Venture: No jobs, no job skills for lots of black teens
Updated numbers on jobless claims come out this week, and they'll shed more light on the outlook for employment. It's clear one group continues to struggle in that area.
Nearly half of black teenagers in Illinois are unemployed. In Chicago the number is even worse: 89 percent don't have work. A stagnant economy, under-resourced communities and lack of opportunities are all factors. Not getting work skills at an early age can be an economic disadvantage for a lifetime.
Kenyatta Lockett is 19 and works in the stockroom at a small grocery store on East 79th Street.
LOCKETT: I'm looking for a summer job. I'm trying to look for a summer job because this is only temporary.
Lockett says it's hard to find a BETTER job because she dropped out of high school.
But now she's enrolled in a GED and transitional job program to get back on track.
The high unemployment numbers for her demographic disappoint Lockett.
LOCKETT: I think it makes us look bad because we're supposed to set examples for other people. For people that are a younger generation than us.
Lockett says she regrets dropping out of high school. She has friends in similar predicaments, products of Chicago's high dropout rate and vainly looking for work.
Experts say that lack of education figures mightily. So do segregated communities with few job opportunities.
Andrea Zopp is head of the Chicago Urban League.
She contrasts her own stable, retail-thriving neighborhood of Beverly with other parts of the city.
ZOPP: My kids when they went to look for jobs, could find a part-time job within a couple of miles of the house. You take a kid living in Englewood or kid living in Roseland, there's not that economic engine there.
Zopp says part-time jobs allow young people to be involved in their communities- in a positive way. That's top of mind for those looking to help head off an uptick in youth crime when the weather is warm.
Zopp's pushing local businesses to do summer hiring. A company may need a storeroom cleaned out or a landscaping company may need extra seasonal help. The message Zopp gives business owners is that it's relatively cheap to bring in some summer employees.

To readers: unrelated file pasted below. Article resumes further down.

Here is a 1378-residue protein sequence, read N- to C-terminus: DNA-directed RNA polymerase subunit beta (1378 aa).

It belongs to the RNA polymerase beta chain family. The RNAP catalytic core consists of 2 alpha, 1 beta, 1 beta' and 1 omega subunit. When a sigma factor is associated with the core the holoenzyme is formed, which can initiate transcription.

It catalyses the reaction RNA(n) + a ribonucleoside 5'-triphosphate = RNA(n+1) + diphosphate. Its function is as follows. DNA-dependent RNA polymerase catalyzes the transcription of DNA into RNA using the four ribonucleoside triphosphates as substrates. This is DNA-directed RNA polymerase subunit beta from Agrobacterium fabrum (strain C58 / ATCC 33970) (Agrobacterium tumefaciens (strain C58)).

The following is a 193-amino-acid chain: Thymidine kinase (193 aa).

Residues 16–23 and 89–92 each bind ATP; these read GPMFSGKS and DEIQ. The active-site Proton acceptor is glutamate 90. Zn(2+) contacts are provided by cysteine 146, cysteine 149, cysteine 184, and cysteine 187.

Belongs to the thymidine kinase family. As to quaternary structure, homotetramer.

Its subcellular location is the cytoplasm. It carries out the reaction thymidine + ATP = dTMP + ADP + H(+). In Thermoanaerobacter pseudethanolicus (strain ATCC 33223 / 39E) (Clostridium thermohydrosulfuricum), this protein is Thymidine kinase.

And it's critical. Contrast 89 percent unemployment for black Chicago teens with 72 percent for white teens.
ZOPP: The issue is our young people are sort of at the bottom of the food chain when it comes to getting jobs.
William Rodgers agrees.
He's a professor and economist at Rutgers University. He's looked at ways in which early work helps a teenager later on.
RODGERS: In this day and age with our service economy, it's teaching you what we call the soft skills. It's teaching you about punctuality, it's teaching you about when you're interacting with someone, you're looking at them with a straight eye, it's teaching you about wearing those pants up around your waist with a belt.
Research shows a lack of those soft skills…and other job experience…sets a young person up for a harder time getting into the job market after high school, as well as high teen pregnancy and a greater chance of involvement with the criminal justice system.
And it appears that the disadvantages linger.
A 1994 labor journal study showed that high school seniors who worked 20 hours a week were earning 22 percent more than their peers six to nine years later.
ambi: Those are olives
It's a Friday afternoon and about 20 black male teens file into a room, stacking their plates with pizza. They are part of a mentoring program sponsored by the Chicago Urban League. They're also taught job readiness skills.
JONES: My name is Romaro Jones. I attend Paul Robeson High School. I play sports: football, baseball, track.
He's 18, and has yet to find a summer job.
JONES: It seems like every time I go out for a job, it seems like I don't meet the criteria that they want That's what it seems like to me - I don't know why.
He predicts what happens if his peers don't work.
JONES: Everybody gonna be outside on the block doing illegal stuff cause they ain't got nothing else to do.
Some of the guys are applying for a job through the City of Chicago, which expects to hire about 14,000 youth this summer. That's down from 18,000 jobs last year.
Mike Moss sees the benefits to individuals and neighborhoods when kids work.
He owns property in Englewood. When he started rehabbing, he began to worry about the all the young people around.
MOSS: It was late in the evening and then I started hearing gunshots and I was like, 'Are you serious?' And so I told my wife, once we get through with the building and get the apartments ready, we're going to carve out these basements.
In that basement, he's planning to start a job training program for about 50 youth.
MOSS: I've been doing a survey with the parents, a lot of the parents don't have plans for their children this summer.
The teens will punch in for six hours a day and learn some skills, like how to manage money and how to go out on painting jobs.
He says he'll pay them out of his own pocket. Moss knows it's small, but he hopes it's an effective bridge in a larger economic divide.
I'm Natalie Moore.
And I'm Cate Cahan.